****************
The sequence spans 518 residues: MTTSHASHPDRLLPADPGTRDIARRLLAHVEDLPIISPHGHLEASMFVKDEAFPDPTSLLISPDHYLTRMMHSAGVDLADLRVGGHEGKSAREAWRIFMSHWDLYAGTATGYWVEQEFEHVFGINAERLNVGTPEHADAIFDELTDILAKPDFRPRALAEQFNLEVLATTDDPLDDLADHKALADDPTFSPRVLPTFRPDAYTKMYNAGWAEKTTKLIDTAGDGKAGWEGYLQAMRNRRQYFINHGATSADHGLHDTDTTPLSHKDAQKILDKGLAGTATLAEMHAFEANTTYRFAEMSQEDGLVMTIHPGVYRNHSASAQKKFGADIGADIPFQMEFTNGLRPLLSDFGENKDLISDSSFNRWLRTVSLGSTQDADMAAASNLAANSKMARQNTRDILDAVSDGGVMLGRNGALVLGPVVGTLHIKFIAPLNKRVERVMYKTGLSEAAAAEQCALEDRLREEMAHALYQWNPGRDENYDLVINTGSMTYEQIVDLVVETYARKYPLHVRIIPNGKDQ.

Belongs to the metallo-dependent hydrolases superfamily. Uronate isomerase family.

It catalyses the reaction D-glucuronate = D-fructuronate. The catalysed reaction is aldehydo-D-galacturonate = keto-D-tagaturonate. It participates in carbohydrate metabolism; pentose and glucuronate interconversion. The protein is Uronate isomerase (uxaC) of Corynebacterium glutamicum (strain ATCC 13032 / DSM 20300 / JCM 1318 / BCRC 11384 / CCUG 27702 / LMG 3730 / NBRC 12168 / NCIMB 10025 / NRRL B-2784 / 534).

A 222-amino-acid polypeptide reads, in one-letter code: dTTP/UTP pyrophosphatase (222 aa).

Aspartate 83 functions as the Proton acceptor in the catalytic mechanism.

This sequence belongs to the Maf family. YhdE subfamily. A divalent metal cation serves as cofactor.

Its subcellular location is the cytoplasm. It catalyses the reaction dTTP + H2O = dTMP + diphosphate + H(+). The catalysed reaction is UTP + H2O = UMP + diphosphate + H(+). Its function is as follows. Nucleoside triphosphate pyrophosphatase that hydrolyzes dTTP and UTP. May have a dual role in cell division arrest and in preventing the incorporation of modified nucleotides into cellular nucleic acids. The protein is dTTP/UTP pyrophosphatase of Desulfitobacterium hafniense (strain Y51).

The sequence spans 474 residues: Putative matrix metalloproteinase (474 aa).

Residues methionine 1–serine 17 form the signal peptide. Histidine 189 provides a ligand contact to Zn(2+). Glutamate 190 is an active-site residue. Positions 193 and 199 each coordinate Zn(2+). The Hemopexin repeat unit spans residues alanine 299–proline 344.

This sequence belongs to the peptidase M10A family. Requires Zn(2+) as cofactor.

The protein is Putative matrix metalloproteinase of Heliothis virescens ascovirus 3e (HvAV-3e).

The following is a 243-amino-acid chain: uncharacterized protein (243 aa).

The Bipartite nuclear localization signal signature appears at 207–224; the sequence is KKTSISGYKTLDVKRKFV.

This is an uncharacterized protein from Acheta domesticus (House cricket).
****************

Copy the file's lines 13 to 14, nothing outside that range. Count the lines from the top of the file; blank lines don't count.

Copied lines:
The Bipartite nuclear localization signal signature appears at 207–224; the sequence is KKTSISGYKTLDVKRKFV.

This is an uncharacterized protein from Acheta domesticus (House cricket).